NORTH TEXAS (CBSDFW.COM) – Severe weather moved through North Texas early Tuesday morning, leaving behind a path of damage from heavy rain, lightning and fierce winds.
Tractor trailer drivers were challenged by the high winds, that also took a toll on trees and power lines. Wind gusts near 60 mph contributed to big rig crashes in Dallas and Denton County.
In Lewisville, the driver of a semi wound up in need of rescue as the storms blew through the area. Gary Jenkins had just dropped off a load a couple miles away from FM 3040 and Business 121. He had parked his empty truck, went inside a store to get something to eat, and was back sitting inside his truck when things got dicey. A gust of wind blew through and toppled the big rig over on its side.
“It was a nice little ride,” Jenkins said smiling. Initially the driver said he was a little dazed. “I started looking for my shoes and stuff like that, to try and get out. But the fire department came and helped me out fo the truck and everything.”
Jenkins has been driving 18-wheelers for decades, but said he had just gotten to town and didn’t know severe weather was expected. He had a few cuts and scrapes on his arms but wasn’t seriously injured. The shaken driver said in all his years of experience on the road this was a unique experience. “But I’ve never lost a rig… 41 years of driving and I’ve never had this happen. This is the first time.”
In Hickory Creek, near Corinth and Lake Dallas, high winds caused serious damage to a car wash not far from I-35E. A portion of a wall and the roof at the Master Shine Car Wash was blown off. Meteorologists have made no confirmations, but straight-line winds may have torn off the pieces of the structure, leaving them bent and twisted several feet from the building. With the wall opened and exposed, pieces of insulation left yellow debris caught and scattered through a chain-link fence.
The manager of the car wash said no employees or customers were at the business when the damage happened.
Two officers with the Corinth Police Department were only a few yards from the car wash when it blew apart. They immediately got firefighters to the scene, who as a safety precaution turned off gas and electricity in the area.
To the southwest there were reports of storm damage across Tarrant County. In Weatherford gusty winds and heavy rain blew off the roof of a gun shop. Nearby there was a power line and wires down. Crews from the electric company were on the scene.
In the Camp Bowie area of Fort Worth, a huge tree was uprooted and left lying in the road. The tree fell off of Westridge Avenue, near Interstate-30. Winds in the area also brought down fences and at least one power line. Most of the damage is believed to have happened after 3:30 a.m. when tornado sirens sounded in parts of Fort Worth. It’s not clear yet whether a tornado actually touched down.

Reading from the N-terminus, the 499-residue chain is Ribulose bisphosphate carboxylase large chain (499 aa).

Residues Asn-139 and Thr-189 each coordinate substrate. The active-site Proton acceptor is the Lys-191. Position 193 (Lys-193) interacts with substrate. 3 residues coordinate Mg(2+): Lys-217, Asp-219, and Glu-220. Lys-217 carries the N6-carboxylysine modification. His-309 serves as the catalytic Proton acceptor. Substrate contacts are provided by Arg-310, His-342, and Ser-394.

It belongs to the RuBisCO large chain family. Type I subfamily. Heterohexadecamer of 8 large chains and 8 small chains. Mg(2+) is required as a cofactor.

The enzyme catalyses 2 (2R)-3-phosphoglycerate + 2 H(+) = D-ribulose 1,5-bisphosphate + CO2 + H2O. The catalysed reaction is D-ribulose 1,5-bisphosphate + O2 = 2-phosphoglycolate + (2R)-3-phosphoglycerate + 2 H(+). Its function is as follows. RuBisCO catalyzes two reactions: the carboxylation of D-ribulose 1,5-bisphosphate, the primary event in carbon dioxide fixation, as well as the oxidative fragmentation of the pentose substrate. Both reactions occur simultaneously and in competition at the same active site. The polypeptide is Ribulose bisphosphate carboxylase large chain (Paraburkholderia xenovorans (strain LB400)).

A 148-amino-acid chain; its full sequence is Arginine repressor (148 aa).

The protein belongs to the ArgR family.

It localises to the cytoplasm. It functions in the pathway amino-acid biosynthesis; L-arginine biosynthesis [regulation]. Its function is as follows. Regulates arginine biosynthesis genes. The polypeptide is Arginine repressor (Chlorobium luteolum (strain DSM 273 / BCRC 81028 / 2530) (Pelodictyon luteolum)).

There was also damage to homes and businesses in north Fort Worth, along White Settlement Road toward Samuels Boulevard. Before sunrise a steeple was torn off and lay on the ground outside the Samuels Avenue Baptist Church and there were downed power lines in the area.
There were about 35 people inside the Fort Worth Teen Challenge Ministry on Samuels Avenue when severe weather bore down. Those inside the building said they heard tornado sirens and immediately headed to the kitchen to ride out the storm in between their freezers.
No one inside the building was injured, but trees littered the parking lot and a ministry van was damaged. Renee Thomas says having the vehicle out of service will negatively impact the program. “That does affect,” Thomas aid explain that the van is how, “…we take ladies to appointments, we take ladies to GED [classes], and to pick up groceries. That [damage] will affect us today definitely.”
According to their website the Christian ministry helps women over the age of 18 who are dealing with life controlling problems like drug and alcohol abuse, physical and sexual abuse, fear and depression.
In Dallas, downed trees and power lines knocked out power to thousands and a number of traffic signals out. Police closed Polk Street, at Illinois, in Oak Cliff as Oncor crews worked on a broken power cable.
At the height of the storms officials with Oncor Electric Delivery said there were more than 35,000 customers without electricity as a result of more than 440 separate power outages. As of 9:30 a.m. there were still some 23,000 customers, in seven North Texas counties, who were without power.
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